In the suit making headlines around the world in which Harvard University is accused of discriminating against Asian American applicants, the school has barked back. In a Friday court filing, the university deemed a prior analysis of six years worth of its admission data as “fundamentally unreliable” because, they argue, the data was cherry picked in the hope of proving Asian Americans have it tougher than do applicants of other races in the school’s admissions process. In its rebuttal, the university also argues that it has in the past attempted alternatives to using race as a factor in admission but such alternatives would lead to less diverse and academically weaker incoming classes.
Harvard Files Rebuttal to Claims of Asian American Discrimination in Admissions
As Melissa Korn writes in a piece for “The Wall Street Journal” entitled “Harvard Says Ignoring Race in Admissions Would Hurt School’s Diversity, Academic Excellence,” “Harvard said in Friday’s filing that it already diversifies its class in other ways than race, including with a $200 million annual financial aid program and flagging applicants who seemed to excel despite modest backgrounds. The school also eliminated early-action admissions from 2012 to 2015, based on assumptions that such programs favor students with means who are more familiar with the admissions process, but reinstituted it after the switch was deemed to have ‘hindered’ diversity efforts. The school also noted that an internal committee in 2017 found ending race-conscious admissions would lead to a 50% decline in the proportion of African-American students, and the corresponding increase would primarily benefit white students. They also determined that the proportion of admitted students with the highest academic ratings would drop by 19% if Harvard focused more on socioeconomic diversity without consideration of race.”
The Cherrypicking of Arguments For and Against Asian American Discrimination in Admissions at Harvard
Harvard’s retort to the allegations that the university discriminates against Asian American applicants is a powerful one. Is it true? Yes and no. Of course Harvard — and all highly selective colleges — discriminates against Asian American applicants. But just as the group suing Harvard can cherrypick arguments in support of discrimination, so too can Harvard cherrypick arguments that combat these allegations. Harvard’s elimination of Early Action between 2012 – 2015 and the school’s subsequent reinstatement of the policy is one such example. As we’ve long argued, contrary to popular belief, it is a misconception that the Early round favors wealthy, non-diverse candidates.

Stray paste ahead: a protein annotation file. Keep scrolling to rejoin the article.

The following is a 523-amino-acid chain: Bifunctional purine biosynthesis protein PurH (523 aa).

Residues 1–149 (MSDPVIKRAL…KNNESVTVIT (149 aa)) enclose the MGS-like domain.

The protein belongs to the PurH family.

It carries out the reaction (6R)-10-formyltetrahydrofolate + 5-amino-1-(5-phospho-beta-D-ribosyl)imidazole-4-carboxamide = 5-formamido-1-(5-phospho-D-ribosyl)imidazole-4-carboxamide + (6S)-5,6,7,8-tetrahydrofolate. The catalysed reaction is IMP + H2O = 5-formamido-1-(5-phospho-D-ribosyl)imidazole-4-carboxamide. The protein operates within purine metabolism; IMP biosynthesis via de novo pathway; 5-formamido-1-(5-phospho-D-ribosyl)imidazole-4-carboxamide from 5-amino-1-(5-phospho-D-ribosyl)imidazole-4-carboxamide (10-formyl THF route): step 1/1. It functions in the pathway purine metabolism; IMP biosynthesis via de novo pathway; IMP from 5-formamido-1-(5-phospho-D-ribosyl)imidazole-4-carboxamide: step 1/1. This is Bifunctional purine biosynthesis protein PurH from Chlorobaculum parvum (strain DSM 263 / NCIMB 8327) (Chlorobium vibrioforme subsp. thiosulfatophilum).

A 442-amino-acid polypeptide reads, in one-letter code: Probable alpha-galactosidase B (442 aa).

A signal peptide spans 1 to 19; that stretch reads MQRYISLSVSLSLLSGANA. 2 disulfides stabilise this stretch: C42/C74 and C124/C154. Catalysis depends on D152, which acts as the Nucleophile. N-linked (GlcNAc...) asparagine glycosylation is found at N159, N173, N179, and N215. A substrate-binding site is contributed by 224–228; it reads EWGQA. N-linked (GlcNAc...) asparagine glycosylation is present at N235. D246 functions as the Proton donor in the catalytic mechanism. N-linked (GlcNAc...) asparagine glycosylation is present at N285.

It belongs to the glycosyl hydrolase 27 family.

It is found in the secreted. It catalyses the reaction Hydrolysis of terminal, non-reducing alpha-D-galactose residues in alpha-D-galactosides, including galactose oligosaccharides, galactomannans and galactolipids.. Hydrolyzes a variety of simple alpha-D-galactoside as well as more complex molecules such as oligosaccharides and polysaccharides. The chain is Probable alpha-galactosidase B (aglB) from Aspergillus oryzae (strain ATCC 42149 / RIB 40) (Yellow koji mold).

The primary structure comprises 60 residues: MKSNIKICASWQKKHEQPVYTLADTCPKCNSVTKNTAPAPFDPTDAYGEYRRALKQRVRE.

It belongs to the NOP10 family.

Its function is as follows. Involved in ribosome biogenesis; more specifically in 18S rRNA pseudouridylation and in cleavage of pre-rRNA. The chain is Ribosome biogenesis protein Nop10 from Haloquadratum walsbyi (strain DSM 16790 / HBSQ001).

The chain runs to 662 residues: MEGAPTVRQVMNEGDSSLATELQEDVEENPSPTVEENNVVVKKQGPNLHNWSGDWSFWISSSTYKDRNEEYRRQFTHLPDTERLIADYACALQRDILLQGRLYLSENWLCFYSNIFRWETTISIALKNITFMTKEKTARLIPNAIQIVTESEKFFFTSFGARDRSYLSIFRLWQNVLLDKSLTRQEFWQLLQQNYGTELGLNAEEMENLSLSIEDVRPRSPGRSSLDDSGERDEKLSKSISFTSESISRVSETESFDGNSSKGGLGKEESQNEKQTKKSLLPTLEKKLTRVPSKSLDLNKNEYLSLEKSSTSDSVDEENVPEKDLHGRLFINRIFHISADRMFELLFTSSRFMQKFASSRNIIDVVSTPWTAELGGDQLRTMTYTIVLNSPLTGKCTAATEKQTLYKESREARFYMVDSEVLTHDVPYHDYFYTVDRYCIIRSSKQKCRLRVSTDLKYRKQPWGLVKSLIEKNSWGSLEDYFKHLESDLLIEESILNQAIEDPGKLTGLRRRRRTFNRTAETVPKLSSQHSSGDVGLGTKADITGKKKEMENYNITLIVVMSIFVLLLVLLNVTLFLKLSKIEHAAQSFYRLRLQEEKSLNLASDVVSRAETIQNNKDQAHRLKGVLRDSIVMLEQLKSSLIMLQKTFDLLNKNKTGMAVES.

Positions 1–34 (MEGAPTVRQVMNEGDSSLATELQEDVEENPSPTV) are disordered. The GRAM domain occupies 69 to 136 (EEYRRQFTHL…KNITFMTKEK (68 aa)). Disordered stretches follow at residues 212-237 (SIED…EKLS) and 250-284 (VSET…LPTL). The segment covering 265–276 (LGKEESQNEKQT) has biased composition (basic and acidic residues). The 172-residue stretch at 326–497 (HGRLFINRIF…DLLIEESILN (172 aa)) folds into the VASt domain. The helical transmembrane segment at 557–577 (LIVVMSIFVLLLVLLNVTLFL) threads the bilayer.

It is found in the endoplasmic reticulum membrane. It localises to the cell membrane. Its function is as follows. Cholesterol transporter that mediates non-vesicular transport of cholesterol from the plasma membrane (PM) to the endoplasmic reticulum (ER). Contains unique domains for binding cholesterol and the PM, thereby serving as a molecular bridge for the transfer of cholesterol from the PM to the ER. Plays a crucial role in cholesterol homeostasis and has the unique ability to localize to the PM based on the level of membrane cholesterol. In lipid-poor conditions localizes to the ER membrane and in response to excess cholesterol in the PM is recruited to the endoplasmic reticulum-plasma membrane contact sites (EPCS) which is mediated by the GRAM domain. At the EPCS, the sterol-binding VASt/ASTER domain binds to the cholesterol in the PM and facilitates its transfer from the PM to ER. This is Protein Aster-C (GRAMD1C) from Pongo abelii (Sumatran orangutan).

If an underrepresented minority applicant from a low-income background applied in the Early round to a highly selective college, you bet that student would have an advantage over an applicant with a very similar profile who chose to apply Regular Decision. Just because some underrepresented minority applicants from low-income backgrounds are hesitant to apply to a school in the Early round does not mean that school’s Early policy caters to the wealthy elite. In fact, as Harvard wisely argues, the elimination of their Early Action policy between 2012 – 2015 led to a drop in diversity, a fact which runs contrary to the arguments of the college admissions peanut gallery. But it is indeed consistent with everything we at Ivy Coach have always said.
But what do our readers think of Harvard’s bark back? Let us know your thoughts on Harvard’s rebuttal to claims of Asian American discrimination in admission by posting a Comment below. We look forward to hearing from you.